I love my first valiant cowl so much that I have knitted up another.
Originally I purchased 3 balls of the Noro Tokonatsu yarn all in the same colour shade 7. When I discovered this fantastic pattern by Doris and Wilfred Designs and found out I only need 1 ball to make it I went back and exchanged the other 2 balls for different colours. This is shade 16. I love this colour (perhaps even more than the blue) It is this really deep rich burnt orange, generally I am not an orange person but this colour is gorgeous. Once again I did add the extra pattern repeats to what the original pattern says, this just make it a little bit longer. It is so soft and squishy. I have been wearing my blue one a lot so I know it will be nice and warm.
This is a great little pattern and if you ever do want to spoil yourself grab a ball of this yarn and whip this up in no time.
I don’t often send projects to the naughty corner for a time out but I have decided to on this toy.
This pattern is by a designer which I have made many of her toys before and loved them but this pattern just isn’t working for me at the moment. I had gotten to this stage couple of months ago and never got back to it. I don’t know what it is about this pattern but for the moment I don’t have the enthusiasm to finish it. I have had this pattern for many years in my stash and have never made it and now I am thinking I know why… It isn’t screaming out “make me finish me” like other toy patterns have done. This was due to be a gift for my niece and I have come up with plan b (a different owl pattern) This one shall sit in the naughty corner and eventually I will finish it off and donate it to Softies for Mirabel. I hate seeing waste and if I was to just bin it (which I could never do) this would be a waste of fabric, wool felt and time so I will just set it aside for now. I’m trying to keep sewing fun for myself so I have decided if I don’t find the project fun or love it I’m not going to sew it. I’m sure this project will be fun one day but just not a the moment.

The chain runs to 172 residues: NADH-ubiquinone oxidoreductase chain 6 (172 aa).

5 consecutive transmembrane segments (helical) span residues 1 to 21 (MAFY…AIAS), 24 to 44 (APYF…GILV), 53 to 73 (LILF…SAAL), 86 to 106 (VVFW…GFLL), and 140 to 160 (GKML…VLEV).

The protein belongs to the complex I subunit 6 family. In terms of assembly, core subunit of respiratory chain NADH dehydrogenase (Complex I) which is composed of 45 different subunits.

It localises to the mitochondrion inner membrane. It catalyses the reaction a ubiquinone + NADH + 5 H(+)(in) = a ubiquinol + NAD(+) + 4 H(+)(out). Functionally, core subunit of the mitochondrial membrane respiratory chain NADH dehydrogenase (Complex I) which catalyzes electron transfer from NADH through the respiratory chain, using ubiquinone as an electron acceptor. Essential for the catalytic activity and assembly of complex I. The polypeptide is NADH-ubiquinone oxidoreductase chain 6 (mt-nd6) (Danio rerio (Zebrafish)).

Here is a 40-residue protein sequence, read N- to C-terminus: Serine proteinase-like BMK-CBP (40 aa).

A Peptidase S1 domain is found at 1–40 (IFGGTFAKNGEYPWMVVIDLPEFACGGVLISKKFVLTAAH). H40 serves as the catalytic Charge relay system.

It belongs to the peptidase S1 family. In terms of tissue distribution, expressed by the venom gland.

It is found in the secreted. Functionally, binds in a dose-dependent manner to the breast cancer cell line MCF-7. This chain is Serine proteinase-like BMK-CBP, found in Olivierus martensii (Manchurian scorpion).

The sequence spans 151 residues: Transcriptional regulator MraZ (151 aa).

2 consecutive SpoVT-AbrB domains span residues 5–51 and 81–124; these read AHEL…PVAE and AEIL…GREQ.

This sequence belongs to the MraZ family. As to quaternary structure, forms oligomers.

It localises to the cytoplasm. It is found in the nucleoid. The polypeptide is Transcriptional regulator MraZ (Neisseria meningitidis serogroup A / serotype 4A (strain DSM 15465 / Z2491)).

Finishing needles are something I saw in a Facebook crochet or knitting group earlier this year and I am so glad that I found these little gems.
They are a set of plastic needles that come in various sizes for use on different weight yarns. Instead of having a little eye like regular needles they have a large eye or gap that extends down the length of the needle that you separate slightly to place your yarn though. I can easily place my thumb into the gap so you can see how easy they would be to thread your yarn into. No more yarn splitting as you try to feed it through the tiny needle eye.